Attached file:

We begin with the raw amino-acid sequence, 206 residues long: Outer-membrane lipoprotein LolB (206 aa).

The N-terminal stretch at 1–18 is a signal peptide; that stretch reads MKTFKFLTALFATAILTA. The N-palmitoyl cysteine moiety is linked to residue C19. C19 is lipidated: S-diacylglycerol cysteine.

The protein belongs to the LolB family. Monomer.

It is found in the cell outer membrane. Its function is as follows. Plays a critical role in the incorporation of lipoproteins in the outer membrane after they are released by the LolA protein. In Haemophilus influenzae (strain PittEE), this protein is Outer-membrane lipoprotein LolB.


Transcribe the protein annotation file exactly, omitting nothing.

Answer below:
We begin with the raw amino-acid sequence, 206 residues long: Outer-membrane lipoprotein LolB (206 aa).

The N-terminal stretch at 1–18 is a signal peptide; that stretch reads MKTFKFLTALFATAILTA. The N-palmitoyl cysteine moiety is linked to residue C19. C19 is lipidated: S-diacylglycerol cysteine.

The protein belongs to the LolB family. Monomer.

It is found in the cell outer membrane. Its function is as follows. Plays a critical role in the incorporation of lipoproteins in the outer membrane after they are released by the LolA protein. In Haemophilus influenzae (strain PittEE), this protein is Outer-membrane lipoprotein LolB.